3. Allow the images and scenes of love to organically flow through your mind, your heart, and your spirit...see if a natural smile or sense of calm appears
  4. You can also, as you circle around your heart chakra (this is also known as a thymus rub), recite an affirmation like: "I unconditionally love and accept myself."
  5. Continue this brief heart chakra meditation for as long as you like; even 5 minutes will fill you up with love! 

Sending love to each of you! On my Valentine's Day, I was inspired to give some love back to my overflowing Anahata with an ode:

Anahata ~ the center of my being

radiate, shine, and stay expansive for all to see.

Worthy of love and joy, I’ll ache and hurt if you’re misaligned.

Caught between intuition and the mind, you always know the way to guide me

from my loneliness,

out of despair,

letting go of resentment

replacing it with careful discernment -

Compassion, and full

of divine love for what’s within and around.

Without conditions or regulations, your reach knows no bounds.

Anahata, my heart, you’re my child’s first laugh

The first sight of spring,

a blossoming rose,

my gravitational pull to my soul’s greatest mate -

Beauty of the world



The Practice of Life

Yoga instructors will often say something like: “what we do on our mat and how we hold this posture and breathe into it, or how we react when we fall out of a pose, are all indicative of how we respond to events in our life.” I’ve said something along these lines in a class simply to bring awareness to what the mind is doing, saying, or critiquing when you come to stillness. That’s the ultimate goal of yoga - to tire the physical body, so you can bring your awareness to a meditative state. Turning down the noise in the mind is tough work! That’s why we call it a yoga practice, it truly takes dedication and commitment to reach samadhi, which means a blissful and concentrated state of meditation. If this yoga analogy doesn’t resonate with you, let me get to the heart of the matter:

Life takes practice, especially living a healthy one. 

Healthy is a word that can mean a multitude of things to different people, but the framework I have cultivated examines health from four different categories; when observed as a whole, provides a sense of one’s overall health. *These are MY definitions and ultimately my opinion. Use this space to contemplate what being healthy means for YOU.*

Physical Health: eat a balanced diet of whole foods, with everything in moderation. Engage in some sort of physical activity regularly and treat your body as a temple, A.K.A. keep it as clean as possible!

Mental Health: take time each day to sit in meditation, even if only for 5 minutes. Eyes closed, noise off, and bring awareness to your breath. Observe your body like it’s your personal laboratory-- no judgment, critique, or analysis.

Emotional Health: have a clear processing system for daily events and take time for reflection. Perhaps this is through journaling, drawing, dancing, singing, or any form of expression that allows you to reflect on what emotions are present for you and how we share these with others.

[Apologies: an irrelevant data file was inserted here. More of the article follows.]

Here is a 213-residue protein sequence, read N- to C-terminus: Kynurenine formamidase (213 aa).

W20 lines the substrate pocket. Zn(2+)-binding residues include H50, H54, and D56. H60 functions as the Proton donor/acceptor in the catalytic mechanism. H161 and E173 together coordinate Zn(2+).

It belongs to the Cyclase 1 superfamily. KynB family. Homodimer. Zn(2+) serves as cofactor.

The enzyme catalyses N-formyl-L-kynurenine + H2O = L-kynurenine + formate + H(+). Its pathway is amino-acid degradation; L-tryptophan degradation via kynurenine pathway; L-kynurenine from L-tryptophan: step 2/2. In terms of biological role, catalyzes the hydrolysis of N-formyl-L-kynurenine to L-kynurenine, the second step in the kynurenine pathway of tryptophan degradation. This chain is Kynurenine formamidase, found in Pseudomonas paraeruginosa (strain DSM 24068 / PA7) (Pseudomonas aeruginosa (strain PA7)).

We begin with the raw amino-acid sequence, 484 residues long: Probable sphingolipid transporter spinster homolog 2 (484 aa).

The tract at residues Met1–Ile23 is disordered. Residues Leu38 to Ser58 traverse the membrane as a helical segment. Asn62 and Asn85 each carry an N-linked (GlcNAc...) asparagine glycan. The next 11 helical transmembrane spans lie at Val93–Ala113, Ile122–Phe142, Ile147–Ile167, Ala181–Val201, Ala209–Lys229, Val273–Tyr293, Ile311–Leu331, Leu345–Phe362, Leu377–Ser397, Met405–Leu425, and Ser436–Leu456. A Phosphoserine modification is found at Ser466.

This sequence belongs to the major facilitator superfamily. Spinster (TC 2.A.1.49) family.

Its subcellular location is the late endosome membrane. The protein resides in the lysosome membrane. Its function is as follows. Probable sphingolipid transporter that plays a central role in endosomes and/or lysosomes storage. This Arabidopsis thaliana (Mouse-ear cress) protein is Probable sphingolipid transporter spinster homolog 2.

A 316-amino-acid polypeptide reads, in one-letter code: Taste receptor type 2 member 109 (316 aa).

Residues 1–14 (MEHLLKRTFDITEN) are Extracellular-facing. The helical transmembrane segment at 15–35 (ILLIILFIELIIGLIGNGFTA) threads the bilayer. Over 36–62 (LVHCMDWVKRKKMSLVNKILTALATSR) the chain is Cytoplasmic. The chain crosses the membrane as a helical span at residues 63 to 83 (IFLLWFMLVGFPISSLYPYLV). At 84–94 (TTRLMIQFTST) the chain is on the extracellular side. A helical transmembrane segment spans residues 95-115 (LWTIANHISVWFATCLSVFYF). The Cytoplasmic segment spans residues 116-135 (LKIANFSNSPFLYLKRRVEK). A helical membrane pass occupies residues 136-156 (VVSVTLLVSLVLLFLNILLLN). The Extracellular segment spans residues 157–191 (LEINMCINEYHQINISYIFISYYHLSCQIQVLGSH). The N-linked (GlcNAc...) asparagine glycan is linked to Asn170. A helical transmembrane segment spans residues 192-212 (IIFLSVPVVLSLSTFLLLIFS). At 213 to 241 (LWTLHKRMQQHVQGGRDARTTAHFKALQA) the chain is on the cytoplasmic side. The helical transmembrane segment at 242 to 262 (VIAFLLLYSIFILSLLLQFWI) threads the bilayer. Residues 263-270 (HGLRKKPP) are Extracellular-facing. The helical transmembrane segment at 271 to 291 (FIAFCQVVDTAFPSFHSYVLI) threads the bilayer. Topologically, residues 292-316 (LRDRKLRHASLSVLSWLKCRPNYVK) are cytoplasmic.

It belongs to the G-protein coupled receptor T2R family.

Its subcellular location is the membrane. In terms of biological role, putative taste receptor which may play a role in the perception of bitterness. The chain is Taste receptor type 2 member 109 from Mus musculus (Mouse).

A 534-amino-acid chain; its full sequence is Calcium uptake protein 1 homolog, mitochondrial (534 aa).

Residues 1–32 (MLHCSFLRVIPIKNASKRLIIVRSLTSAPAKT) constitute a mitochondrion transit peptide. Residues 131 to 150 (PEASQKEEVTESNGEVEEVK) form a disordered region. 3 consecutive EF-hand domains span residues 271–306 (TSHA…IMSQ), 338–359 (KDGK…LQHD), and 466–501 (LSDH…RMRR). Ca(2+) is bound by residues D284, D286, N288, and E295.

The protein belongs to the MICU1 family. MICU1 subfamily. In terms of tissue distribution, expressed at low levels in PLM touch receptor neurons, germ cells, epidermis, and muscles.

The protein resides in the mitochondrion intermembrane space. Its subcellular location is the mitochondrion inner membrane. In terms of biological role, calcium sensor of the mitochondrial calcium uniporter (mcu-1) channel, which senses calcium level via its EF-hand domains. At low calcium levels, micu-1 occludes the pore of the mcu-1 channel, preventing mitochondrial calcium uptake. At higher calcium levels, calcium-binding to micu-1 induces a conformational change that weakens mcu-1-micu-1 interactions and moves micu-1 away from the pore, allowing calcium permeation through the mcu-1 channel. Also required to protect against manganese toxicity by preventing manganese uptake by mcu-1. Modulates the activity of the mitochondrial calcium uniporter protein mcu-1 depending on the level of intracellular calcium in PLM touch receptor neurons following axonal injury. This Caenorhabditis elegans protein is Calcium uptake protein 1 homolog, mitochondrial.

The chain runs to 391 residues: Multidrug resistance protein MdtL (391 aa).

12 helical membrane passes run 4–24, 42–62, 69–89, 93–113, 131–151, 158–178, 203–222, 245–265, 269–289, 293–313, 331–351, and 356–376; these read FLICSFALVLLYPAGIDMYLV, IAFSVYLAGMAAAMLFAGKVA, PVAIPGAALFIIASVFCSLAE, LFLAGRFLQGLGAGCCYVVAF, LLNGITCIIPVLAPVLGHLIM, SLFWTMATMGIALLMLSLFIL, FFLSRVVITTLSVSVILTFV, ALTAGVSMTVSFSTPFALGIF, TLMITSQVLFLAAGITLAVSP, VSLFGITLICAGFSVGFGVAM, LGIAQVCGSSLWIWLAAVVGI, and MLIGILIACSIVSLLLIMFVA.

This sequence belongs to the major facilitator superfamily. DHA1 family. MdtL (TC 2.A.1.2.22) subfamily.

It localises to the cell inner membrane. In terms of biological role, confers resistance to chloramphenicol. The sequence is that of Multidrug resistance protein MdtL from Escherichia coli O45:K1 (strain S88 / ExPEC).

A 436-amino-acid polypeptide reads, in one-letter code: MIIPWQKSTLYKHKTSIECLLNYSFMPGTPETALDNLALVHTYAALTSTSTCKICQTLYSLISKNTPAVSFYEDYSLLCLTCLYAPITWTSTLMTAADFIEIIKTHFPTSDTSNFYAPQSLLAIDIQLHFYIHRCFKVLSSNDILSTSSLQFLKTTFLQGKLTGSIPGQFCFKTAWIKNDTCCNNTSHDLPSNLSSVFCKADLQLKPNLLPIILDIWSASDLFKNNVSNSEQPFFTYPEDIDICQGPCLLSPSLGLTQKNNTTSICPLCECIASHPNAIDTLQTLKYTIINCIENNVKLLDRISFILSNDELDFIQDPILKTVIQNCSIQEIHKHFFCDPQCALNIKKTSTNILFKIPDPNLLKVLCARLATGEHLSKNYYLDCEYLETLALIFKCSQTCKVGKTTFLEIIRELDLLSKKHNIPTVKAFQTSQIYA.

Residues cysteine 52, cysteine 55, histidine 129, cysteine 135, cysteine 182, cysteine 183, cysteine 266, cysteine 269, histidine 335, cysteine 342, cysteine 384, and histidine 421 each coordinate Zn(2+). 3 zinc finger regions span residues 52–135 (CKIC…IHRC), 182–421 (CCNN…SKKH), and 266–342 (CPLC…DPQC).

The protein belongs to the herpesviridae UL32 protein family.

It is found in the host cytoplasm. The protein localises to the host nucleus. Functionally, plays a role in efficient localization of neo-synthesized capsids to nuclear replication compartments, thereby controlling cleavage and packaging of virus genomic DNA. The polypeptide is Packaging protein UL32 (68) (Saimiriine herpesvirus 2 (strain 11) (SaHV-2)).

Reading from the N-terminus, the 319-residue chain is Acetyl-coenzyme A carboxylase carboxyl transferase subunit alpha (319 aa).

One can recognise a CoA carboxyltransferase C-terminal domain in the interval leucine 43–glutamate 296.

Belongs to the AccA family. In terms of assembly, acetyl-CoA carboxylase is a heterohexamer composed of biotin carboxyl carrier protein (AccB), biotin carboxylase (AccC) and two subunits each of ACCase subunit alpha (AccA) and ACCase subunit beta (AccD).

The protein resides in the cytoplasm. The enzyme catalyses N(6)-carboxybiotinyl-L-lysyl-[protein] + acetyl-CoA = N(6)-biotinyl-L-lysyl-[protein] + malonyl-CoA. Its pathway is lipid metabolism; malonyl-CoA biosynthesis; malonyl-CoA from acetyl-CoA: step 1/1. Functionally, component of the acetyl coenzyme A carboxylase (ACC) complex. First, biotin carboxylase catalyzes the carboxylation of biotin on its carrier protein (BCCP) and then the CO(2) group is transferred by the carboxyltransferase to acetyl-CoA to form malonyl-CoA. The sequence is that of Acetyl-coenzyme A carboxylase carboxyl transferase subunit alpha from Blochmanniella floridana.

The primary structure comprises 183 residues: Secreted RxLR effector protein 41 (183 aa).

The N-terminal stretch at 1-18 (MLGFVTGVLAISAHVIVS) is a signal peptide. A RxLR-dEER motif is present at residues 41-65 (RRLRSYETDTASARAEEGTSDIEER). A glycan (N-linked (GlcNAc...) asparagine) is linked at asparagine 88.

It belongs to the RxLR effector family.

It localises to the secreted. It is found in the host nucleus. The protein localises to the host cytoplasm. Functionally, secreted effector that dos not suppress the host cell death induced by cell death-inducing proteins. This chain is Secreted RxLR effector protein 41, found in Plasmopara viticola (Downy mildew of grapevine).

Spiritual Health: feeling a meaningful connection in life. Praying, mantra, and other rituals are tools to achieve a connection with something higher. Simply noticing the signs around you can awaken a relationship with something bigger than yourself, or within yourself.

Health has become a loaded term, and one with a lot of conflict and opinions. Again, what I’ve outlined above is very simplistic, with full intention of being inclusive to people of all beliefs and cultures. This is a holistic view that encourages one to look at every facet of what it means to be healthy, feel your best, and specifically for you - personally - as the unique and magnificent person that you are. If we omit mental health, for me, it feels like waking up and only putting in one contact lens, things look crazy! If we were to omit physical health, it’d be like driving a car without ever getting an oil change, eventually it breaks down completely. I can think of plenty of analogies, but the practice of living healthy must encompass an authentic awareness of one’s physical, mental, emotional, and spiritual health - even if your definitions differ from what I’ve shared above.

The heart of the matter in the practice of life is that nothing is guaranteed and we do not have any power or control over life's events. Sure we can make healthy choices, control our thoughts to the best of our ability, which will impact our perception of circumstances. However, in the present moment, the only thing we can attempt to fully control is our breath. So how we treat ourselves and others is truly something we need to practice on a daily basis. You don’t simply become enlightened, saved, attuned, or reborn as a perfect specimen by choosing a specific path. It takes practice and sometimes what might feel like tough work, to be a conscious and loving being.

In yoga, when you fall out of a balancing pose, or fall on your face in an inversion - pay attention to how you react. For me, I tend to get scared, especially when I fall on my head. But for some, they feel embarrassed, defeated, weak, annoyed, frustrated, angry, and the list continues! Most likely, how we respond in something as simple as a yoga pose absolutely translates to how we respond to everyday occurrences, or even monumental life events. I tend towards fear as an emotional response when I find myself in a stressful situation, but with practice on the mat and off, this can change. Even if you don’t practice yoga, stand up right now, and try to balance on one foot. You might last for a few moments, or fall right back to land on two feet. Ask yourself, how did that make me feel? What was my emotional reaction or response as I lost my balance? Ultimately, we always will end up on two feet, standing, or in what may feel like a static (yet safe) position. Life may not always be a one-handed handstand that’s exhilarating and empowering. Sometimes, life may feel like it's crumbling down, like a struggle to hold strong, and moments of falling on your face. How you react is what matters. This is our practice of life.